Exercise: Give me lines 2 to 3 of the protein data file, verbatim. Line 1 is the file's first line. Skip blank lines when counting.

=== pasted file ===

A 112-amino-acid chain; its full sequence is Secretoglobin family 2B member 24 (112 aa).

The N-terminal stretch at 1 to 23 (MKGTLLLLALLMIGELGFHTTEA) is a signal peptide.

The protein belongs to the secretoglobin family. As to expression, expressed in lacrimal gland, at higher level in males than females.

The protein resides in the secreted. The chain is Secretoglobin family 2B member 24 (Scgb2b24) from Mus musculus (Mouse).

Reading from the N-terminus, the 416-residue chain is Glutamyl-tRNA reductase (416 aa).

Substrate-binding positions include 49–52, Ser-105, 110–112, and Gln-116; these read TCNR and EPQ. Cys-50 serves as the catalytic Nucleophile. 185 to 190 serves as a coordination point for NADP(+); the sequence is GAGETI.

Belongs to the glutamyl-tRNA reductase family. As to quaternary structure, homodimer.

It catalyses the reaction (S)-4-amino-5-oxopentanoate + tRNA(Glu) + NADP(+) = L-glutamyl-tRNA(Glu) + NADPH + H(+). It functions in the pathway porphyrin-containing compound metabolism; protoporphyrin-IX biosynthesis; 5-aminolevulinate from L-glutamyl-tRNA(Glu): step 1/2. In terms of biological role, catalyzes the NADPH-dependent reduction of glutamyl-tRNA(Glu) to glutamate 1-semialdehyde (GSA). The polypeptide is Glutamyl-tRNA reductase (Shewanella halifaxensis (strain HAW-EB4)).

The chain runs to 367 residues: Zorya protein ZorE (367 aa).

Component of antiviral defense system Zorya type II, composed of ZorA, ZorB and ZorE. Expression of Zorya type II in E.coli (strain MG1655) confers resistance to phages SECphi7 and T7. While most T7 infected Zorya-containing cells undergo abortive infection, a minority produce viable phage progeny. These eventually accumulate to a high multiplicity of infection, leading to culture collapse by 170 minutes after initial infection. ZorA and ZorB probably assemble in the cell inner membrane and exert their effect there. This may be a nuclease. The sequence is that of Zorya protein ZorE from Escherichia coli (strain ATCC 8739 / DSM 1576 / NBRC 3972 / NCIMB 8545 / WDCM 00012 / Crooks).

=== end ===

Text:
The N-terminal stretch at 1 to 23 (MKGTLLLLALLMIGELGFHTTEA) is a signal peptide.

The protein belongs to the secretoglobin family. As to expression, expressed in lacrimal gland, at higher level in males than females.